Sep 17, 2010 at 8:53 PM | Unregistered CommenterRecoverylessRecovery
Go Liz! I will literally be praying for you to succeed. I just saw your interview with R. Maddow--great outline
of your goals!
Sep 17, 2010 at 9:20 PM | Unregistered CommenterC.J. Brown
"Watched both vids Gomps. With all due respect: LOONEY TUNES!!!!"

Boy I am glad you cleared that up RLR, that means Rio de Janeiro in 1992 was just a bad dream I have been living with all these years. The funny part is that no matter where you are planning on running to, doesn't matter, because they are signed on as well. But you can continue dreaming I suppose.







Even Gobie is sensing it above, he just may not realize how deep it goes, because he still thinks one candidate is better than the other in two captured parties.

Sep 18, 2010 at 5:43 AM | Unregistered CommenterS. Gompers
The WatchdogElizabeth Warren may be the only person in Washington who stands between us and Wall Street's next meltdown...http://www.rollingstone.com/politics/news/12697/64929

TROUBLING...But Warren hasn't given up. In recent weeks, she says, the prospects for meaningful reform have gotten considerably brighter, thanks to the president's victory on health care.

TROUBLING...If Warren has all the right enemies, she has also cultivated powerful friends. At the White House, she speaks directly to presidential wingman David Axelrod, and Obama himself has made the case for her agency on The Tonight Show. Warren strategized with Rep. Barney Frank, chairman of the House Financial Services Committee, to steer the CFPA to passage in the House. "She has a great sense of how to operate politically," Frank says. And in the Senate, where debate on reform is just heating up, Majority Whip Dick Durbin calls Warren his "go-to person."

SOUNDS GOOD...As Warren sees it, there are three basic strategies available for ending the era of Too Big to Fail. Break up the banks. Prohibit them from engaging in too-risky behaviors, such as running their own hedge funds with federally insured deposits. Or create a credible form of bankruptcy that enables regulators to pull the plug on failing banks before they take down the entire economy. Although she believes all three will probably need to be used in concert, Warren views the third element as the linchpin. "I hope it is never necessary to kill off one of these companies, because that's a scary moment," she says. "But that's the point of law. Bankruptcy is there to have a set of rules in place for the potentially catastrophic moment."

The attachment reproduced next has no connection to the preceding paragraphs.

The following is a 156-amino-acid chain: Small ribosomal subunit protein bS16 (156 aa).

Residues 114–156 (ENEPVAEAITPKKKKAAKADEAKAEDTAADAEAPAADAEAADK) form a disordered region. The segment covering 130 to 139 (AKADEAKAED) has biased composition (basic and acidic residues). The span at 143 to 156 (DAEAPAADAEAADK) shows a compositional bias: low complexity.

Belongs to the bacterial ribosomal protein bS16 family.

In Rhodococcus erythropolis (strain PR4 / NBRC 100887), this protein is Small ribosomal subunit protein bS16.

BINGO...If anything, funny-money accounting has received a federal seal of approval. Remember all those "toxic assets" that TARP funds were supposed to buy up and dispose of? They're still on the books of big banks. The only thing that's changed are the accounting rules. With a wink from federal regulators, banks can now pretend that such assets are worth more than any buyer would pay for them.
Sep 18, 2010 at 11:47 AM | Unregistered CommenterZ
Remember all those "toxic assets" that TARP funds were supposed to buy up and dispose of? They're still on the books of big banks.


Many are still there yes...but the Fed and fannie & freddie especially have been buying these assets...it's their way of ridding the banking system of toxicity...but the eventual bill goes to taxpayers for fannie & freddie...
Sep 19, 2010 at 2:22 PM | Registered CommenterDailyBail
"but the eventual bill goes to taxpayers for fannie & freddie... "

Gee, I always wanted toxic assets, how did they know? Thanks Uncle Sam, you are far to good to me...
Sep 19, 2010 at 2:44 PM | Unregistered CommenterS. Gompers